Days after Trump won, Christie was booted as head of the transition and Christie loyalists were scrubbed from job short lists. Christie was soon passed over for top administration positions, including attorney general, though he also turned down several jobs as well, according to a person with knowledge of Christie's decision.

Back home in New Jersey, there is little affection for him.

In his seven years in office, a deal he made to shore up the public pension fund fell apart, a plan to change the school funding formula has stalled, and he has made little progress against the state's notoriously high property taxes.

Last month, a plan he pushed to raise the salaries of top state officials in exchange for letting him profit from a book deal while in office collapsed amid a public outcry.

Patrick Murray, director of the Monmouth University Polling Institute, attributed Christie's low ratings to a number of factors, including Bridgegate, his backing of Trump in heavily Democratic New Jersey and a feeling among many people that the governor "has turned his back on the state and used it as a steppingstone for his own advancement."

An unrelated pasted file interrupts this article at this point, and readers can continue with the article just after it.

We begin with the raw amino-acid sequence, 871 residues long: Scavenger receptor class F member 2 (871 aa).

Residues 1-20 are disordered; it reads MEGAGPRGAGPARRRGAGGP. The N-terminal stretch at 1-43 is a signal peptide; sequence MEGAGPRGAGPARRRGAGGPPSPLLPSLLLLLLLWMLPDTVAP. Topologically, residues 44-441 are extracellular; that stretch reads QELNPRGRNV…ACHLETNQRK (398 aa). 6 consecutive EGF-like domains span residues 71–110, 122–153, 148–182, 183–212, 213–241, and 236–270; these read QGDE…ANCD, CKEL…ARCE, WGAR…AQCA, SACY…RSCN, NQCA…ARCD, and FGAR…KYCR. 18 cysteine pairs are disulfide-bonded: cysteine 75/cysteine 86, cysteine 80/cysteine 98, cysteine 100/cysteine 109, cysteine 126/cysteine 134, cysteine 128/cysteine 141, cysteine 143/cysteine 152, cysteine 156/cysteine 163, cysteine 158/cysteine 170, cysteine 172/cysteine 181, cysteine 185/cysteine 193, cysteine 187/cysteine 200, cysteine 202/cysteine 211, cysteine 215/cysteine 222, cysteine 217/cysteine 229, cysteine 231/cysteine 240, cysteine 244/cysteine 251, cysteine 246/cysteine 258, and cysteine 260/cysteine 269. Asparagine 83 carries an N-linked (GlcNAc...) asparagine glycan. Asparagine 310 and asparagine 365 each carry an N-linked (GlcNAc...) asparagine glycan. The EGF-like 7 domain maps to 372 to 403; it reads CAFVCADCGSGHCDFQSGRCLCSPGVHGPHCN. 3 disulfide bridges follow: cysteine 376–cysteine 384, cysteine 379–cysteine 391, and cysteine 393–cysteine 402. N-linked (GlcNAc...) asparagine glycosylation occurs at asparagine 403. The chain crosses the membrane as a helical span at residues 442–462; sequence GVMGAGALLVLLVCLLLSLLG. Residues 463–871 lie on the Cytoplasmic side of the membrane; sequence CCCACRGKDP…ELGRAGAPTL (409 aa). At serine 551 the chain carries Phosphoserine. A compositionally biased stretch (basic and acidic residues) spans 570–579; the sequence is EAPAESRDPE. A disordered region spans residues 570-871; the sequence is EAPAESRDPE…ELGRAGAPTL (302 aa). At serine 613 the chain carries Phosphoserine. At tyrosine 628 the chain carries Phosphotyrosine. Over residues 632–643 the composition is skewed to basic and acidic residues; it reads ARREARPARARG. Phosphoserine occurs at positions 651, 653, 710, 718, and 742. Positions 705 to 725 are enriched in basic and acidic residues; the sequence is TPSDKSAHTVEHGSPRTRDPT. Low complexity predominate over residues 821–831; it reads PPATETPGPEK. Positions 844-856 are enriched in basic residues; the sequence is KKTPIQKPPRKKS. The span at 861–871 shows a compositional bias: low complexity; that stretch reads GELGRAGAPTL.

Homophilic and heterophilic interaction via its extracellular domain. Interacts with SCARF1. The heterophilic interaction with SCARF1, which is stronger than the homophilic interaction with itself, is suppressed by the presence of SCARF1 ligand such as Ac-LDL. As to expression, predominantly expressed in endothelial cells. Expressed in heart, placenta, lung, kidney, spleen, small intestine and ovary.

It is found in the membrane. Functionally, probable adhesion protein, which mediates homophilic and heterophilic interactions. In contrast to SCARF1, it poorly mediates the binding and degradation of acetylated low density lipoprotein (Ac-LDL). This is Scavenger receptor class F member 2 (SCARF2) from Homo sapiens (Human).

As for other career possibilities, Christie has said he could go into the private sector to make money, noting he is still paying off his children's college tuition bills. He also wants to write that book. And he is a semi-regular host on a New York sports radio program.

"In the modern history of New Jersey we have not seen the kind of fall Chris Christie has had. He went from his tremendous re-election of 2013 to where we are in 2017," said Ben Dworkin, director of the Rebovich Institute for New Jersey Politics. "The man had a huge opportunity in his second term to reshape New Jersey because he had such a dominant performance, but it all seemed to have flittered away."

Republican Assembly Minority Leader Jon Bramnick, a close ally of the governor's, faulted the media for "trolling" for bad news about public officials.

"Once heads pop up in the 2017 race," Bramnick said, "maybe Gov. Christie doesn't look too bad."